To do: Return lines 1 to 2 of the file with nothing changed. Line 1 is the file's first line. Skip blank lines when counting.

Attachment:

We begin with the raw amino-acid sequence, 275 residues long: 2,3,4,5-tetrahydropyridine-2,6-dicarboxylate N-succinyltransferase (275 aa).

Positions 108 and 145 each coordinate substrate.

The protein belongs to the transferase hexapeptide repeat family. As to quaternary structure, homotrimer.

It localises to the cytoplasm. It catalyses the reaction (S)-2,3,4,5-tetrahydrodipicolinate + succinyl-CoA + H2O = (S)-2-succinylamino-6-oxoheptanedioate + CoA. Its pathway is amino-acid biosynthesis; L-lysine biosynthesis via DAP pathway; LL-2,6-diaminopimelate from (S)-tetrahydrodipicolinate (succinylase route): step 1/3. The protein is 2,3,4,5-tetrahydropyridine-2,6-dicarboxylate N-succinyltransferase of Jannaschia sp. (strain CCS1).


We begin with the raw amino-acid sequence, 275 residues long: 2,3,4,5-tetrahydropyridine-2,6-dicarboxylate N-succinyltransferase (275 aa).

Positions 108 and 145 each coordinate substrate.